Off the Record: Tipping the tax scales to give tourism a break

Businesses that cater to visitors are as important as the hot springs or Lake Windermere Whiteway.

Being a community that naturally entices tourism, businesses that cater to visitors are as important as the hot springs or Lake Windermere Whiteway.

Most tourist destinations have some sort of natural element to attract visitors, but they still depend on the health of their business community.

Organizations offering essential services are critical to residents, but it’s not as easy for them to add value to a tourist’s visit.

In many cases, it’s hard to imagine that entrepreneurs who are in the business of leisure, entertainment, or delicious food are seeing the same financial rewards as their counterparts who cater to the fundamentals of daily life.

Being sandwiched between two mountains ranges — with a hot springs pool on either end of Lake Windermere — gives the valley good reason to rely on tourism. But as technology and public policies evolve, some businesses will have a tough time adapting. E-commerce has hindered retailers; safety regulations have reduced opportunities for temporary vendors, and the days of film are nearly over.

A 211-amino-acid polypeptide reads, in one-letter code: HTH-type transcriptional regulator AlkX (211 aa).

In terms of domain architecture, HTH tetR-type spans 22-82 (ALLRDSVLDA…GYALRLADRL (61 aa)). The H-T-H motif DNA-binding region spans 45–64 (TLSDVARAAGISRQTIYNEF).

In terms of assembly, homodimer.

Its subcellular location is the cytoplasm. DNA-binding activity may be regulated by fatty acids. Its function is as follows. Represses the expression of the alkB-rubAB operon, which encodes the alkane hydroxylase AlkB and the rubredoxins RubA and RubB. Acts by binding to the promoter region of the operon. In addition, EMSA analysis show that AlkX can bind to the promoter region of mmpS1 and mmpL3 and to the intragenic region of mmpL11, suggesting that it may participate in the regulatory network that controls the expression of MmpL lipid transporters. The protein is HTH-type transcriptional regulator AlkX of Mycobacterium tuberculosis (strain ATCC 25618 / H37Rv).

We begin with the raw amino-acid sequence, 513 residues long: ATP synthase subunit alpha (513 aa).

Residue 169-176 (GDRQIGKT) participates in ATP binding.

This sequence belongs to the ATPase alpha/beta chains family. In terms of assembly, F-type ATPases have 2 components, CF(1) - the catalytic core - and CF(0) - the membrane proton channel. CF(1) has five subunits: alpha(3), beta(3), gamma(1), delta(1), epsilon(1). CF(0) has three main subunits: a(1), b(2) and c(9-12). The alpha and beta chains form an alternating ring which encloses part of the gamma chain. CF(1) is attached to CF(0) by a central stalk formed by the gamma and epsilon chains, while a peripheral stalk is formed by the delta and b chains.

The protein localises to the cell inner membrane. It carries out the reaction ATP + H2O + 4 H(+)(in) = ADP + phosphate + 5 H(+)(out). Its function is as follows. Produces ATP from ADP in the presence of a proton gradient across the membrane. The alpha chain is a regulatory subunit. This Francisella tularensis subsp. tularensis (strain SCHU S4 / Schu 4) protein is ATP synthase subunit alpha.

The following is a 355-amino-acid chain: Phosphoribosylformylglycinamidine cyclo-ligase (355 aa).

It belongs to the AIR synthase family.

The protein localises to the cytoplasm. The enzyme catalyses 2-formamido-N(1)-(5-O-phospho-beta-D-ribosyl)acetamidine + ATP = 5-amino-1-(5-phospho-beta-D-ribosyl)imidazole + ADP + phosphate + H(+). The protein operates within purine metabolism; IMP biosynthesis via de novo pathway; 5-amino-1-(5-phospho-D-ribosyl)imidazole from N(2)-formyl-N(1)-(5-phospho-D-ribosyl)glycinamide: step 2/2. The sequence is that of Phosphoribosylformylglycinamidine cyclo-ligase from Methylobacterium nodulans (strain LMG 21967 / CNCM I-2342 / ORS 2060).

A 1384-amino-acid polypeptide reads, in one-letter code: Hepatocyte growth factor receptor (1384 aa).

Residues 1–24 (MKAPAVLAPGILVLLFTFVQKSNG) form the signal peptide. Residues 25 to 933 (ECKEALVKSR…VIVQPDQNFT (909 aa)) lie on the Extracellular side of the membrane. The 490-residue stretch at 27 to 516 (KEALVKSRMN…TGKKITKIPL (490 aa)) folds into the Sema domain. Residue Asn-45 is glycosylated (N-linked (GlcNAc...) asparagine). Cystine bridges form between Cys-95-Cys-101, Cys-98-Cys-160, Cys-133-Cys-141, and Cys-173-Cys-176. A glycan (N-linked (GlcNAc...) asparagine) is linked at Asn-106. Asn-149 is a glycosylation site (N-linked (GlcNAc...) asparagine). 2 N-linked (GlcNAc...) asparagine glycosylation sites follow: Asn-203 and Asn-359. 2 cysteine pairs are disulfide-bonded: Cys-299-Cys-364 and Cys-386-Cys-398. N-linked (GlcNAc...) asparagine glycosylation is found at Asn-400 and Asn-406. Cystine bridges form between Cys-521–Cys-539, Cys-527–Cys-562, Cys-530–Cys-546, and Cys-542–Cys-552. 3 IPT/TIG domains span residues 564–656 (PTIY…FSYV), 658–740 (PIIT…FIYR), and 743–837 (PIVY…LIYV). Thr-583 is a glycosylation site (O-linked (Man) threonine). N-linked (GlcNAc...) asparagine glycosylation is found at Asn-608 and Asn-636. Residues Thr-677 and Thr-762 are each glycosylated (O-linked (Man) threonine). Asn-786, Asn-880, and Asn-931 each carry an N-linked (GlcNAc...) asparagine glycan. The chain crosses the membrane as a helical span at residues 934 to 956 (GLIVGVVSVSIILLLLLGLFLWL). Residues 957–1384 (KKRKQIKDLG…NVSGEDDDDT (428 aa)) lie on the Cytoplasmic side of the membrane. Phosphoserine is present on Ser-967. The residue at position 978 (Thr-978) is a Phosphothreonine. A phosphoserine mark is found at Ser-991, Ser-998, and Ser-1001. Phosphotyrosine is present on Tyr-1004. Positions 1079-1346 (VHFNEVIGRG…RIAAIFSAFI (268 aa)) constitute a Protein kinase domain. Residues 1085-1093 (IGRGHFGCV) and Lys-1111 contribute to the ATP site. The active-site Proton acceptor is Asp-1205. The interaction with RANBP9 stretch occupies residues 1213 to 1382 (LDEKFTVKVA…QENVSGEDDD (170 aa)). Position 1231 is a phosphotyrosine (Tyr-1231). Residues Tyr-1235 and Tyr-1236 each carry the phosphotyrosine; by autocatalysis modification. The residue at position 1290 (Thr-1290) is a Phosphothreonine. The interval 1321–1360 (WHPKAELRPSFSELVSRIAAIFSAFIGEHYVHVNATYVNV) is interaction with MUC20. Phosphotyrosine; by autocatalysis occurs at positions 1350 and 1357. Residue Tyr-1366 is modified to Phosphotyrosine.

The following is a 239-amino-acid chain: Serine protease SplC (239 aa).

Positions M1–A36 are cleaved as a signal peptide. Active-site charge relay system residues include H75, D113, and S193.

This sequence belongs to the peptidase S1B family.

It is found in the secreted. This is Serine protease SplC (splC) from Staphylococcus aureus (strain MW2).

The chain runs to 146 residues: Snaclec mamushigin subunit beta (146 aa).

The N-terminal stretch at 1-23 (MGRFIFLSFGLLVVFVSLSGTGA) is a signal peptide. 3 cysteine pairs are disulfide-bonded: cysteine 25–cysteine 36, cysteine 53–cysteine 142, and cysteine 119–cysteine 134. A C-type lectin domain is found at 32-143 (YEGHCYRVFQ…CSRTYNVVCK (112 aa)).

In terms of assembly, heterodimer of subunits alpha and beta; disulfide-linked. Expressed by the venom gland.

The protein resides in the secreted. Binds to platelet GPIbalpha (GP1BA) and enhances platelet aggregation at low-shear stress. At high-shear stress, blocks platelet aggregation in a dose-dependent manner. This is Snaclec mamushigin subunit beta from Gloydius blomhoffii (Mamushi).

Nobody was happy to see the Toby Theatre close its doors. A vintage movie theatre may not have been our anchor attraction, but it was a large part of the valley’s culture.

Arbitrary tax relief might seem like the government is siding with members of a business community, negating the free market. But a healthy tourism industry is essential in places like the valley, where it contributes a significant amount to the local economy.

Should a “tourism tax break” exist, the government would collect less from certain businesses, but if the enterprises could keep their doors open longer, tourists would have more of a reason to visit.

The taxman might be grabbing a smaller slice, but he’ll be eating from a bigger pie.

On the other hand, the Regional District of East Kootenay, the province of B.C. as well as municipal governments in the valley, use that tax money to promote tourism — and they do a great job. Nonetheless, an old-school movie theatre could be part of a pretty cool promotion.

Dan Walton is a reporter for The Valley Echo and can be reached at